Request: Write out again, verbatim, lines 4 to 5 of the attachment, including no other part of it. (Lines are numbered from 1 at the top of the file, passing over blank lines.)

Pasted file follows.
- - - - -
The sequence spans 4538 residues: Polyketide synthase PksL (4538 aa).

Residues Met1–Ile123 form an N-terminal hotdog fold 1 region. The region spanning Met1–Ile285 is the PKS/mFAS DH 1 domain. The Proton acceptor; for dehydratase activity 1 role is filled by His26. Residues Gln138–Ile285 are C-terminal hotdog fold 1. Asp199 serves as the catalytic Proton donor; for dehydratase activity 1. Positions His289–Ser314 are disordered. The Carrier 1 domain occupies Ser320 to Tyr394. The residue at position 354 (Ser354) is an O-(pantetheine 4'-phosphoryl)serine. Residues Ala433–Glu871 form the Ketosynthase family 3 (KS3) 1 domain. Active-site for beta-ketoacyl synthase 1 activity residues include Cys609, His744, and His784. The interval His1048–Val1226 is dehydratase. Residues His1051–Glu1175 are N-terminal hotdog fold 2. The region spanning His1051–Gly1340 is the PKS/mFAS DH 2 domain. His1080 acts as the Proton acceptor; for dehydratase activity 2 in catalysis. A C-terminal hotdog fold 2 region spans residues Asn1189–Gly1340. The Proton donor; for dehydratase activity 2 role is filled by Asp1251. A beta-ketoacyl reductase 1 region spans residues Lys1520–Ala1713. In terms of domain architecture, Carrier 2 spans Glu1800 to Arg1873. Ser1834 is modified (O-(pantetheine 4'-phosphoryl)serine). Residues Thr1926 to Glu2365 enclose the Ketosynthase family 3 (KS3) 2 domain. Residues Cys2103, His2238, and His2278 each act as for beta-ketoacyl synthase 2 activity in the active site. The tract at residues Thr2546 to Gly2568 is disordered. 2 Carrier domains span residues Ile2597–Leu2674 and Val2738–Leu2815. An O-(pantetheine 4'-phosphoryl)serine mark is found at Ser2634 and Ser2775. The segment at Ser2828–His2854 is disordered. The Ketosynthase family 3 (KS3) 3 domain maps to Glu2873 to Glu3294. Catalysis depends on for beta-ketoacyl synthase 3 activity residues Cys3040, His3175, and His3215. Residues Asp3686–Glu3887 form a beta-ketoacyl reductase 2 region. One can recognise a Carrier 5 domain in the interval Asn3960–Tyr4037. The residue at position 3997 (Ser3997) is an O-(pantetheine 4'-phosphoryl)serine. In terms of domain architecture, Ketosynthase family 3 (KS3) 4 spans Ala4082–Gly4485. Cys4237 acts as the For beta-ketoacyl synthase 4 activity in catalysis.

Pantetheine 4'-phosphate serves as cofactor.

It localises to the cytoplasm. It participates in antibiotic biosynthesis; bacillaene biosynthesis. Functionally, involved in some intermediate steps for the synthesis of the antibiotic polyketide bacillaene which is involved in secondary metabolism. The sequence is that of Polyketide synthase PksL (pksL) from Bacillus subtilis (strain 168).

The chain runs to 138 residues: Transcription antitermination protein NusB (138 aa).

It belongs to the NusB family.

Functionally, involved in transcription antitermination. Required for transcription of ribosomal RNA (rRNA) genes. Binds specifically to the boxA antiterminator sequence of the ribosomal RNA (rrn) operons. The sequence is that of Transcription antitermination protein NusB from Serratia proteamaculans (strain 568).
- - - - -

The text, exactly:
It localises to the cytoplasm. It participates in antibiotic biosynthesis; bacillaene biosynthesis. Functionally, involved in some intermediate steps for the synthesis of the antibiotic polyketide bacillaene which is involved in secondary metabolism. The sequence is that of Polyketide synthase PksL (pksL) from Bacillus subtilis (strain 168).

The chain runs to 138 residues: Transcription antitermination protein NusB (138 aa).